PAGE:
“I’m back at least once a year, maybe more. I’ve just booked some flights for July. I’m taking my two little boys who are six and three now, the six year old’s been once before but the three year old’s never been and it’s a long overdue trip really. My wife’s from Liverpool and they’re always up in Liverpool so I need to remind them where the other half of the family comes from.”
Stephen recently took part in a celebrity edition of quiz show, Fifteen to One to raise money for charity. His chosen charity was Marie Curie Cancer Care. Stephen lost both his parents to cancer and says: “They did great work with both my parents when they were dying so I’ve always been a big fan of theirs. I’m always happy to support them. I’ve been a long time supporter of them. They do great work.””
Created by David Crane (co-creator of Friends) and Jeffrey Klarik, Episodes has already earned a number of awards and nominations, including a Golden Globe for Matt Le Blanc who became known for playing Joey in Friends. Matt is playing an exaggerated version of himself but is he really like that? “Bits of him are like that. Some of it is what people think he’s like, some of it is what he is a little bit like and some of it is made up, and I think the fun of watching the show is trying to work out which bits might be him and which bits are just written, and they play around the public’s perception of him.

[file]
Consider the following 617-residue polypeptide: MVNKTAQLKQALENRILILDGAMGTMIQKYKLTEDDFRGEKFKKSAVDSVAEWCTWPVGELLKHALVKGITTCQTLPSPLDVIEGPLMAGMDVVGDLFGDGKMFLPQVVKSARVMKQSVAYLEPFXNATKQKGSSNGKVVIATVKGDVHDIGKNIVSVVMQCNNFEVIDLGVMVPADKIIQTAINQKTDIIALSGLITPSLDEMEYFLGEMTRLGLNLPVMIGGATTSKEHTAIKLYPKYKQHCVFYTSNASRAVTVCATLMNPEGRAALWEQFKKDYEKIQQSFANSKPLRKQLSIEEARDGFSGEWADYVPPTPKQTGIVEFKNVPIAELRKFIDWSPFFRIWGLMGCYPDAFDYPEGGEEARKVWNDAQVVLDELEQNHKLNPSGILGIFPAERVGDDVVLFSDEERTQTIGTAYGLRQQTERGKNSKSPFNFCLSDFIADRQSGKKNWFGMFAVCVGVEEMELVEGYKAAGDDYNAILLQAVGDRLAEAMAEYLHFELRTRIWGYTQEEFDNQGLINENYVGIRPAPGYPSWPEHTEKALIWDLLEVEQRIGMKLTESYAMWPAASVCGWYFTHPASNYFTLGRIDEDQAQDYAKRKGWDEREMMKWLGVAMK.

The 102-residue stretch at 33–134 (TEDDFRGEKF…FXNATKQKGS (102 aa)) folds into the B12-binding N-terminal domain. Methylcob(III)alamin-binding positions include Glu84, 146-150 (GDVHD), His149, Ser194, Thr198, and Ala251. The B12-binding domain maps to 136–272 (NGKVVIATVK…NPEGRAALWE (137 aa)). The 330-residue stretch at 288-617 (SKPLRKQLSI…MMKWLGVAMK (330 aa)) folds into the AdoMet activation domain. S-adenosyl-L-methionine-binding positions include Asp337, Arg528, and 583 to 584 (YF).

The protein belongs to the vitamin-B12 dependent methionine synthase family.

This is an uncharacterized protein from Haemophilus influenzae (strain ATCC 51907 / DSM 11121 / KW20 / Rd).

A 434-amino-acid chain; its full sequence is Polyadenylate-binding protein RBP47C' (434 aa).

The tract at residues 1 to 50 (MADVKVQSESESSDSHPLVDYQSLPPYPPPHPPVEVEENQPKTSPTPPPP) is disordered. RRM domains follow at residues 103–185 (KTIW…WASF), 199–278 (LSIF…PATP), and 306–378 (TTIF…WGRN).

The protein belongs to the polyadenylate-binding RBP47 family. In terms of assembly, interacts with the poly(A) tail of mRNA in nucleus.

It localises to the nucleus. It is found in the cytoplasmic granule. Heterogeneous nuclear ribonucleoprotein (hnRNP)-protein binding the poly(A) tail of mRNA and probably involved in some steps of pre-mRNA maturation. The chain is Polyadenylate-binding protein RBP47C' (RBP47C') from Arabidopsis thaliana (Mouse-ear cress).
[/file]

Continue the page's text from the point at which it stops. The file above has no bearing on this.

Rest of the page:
“You’ve got to say one thing about Matt. He’s a very good sport because a lot of the jokes are on him and especially in this series. There’s a lot of jokes about how he’s passed it now, how he’s getting old and his career is behind him and it takes someone with a good sense of humour to be in on that joke.”
Although he is very recognisable in this country, has working with and being friendly with Matt opened Stephen’s eyes to the intrusion and demands of fame? “Oh God, yeah. I’m known a little bit over here but walking around with him, whether it’s here or in the states, you realise how there’s another level of fame entirely. There probably isn’t a country in the world he can go to that he’s not well known. Friends is on a loop in every continent but what has been the pleasant surprise of it all really is how down to earth he is and how well he can handle it. When I’m walking down the street with him, no one pays me any attention at all,” he laughs. “I don’t (take it personally).”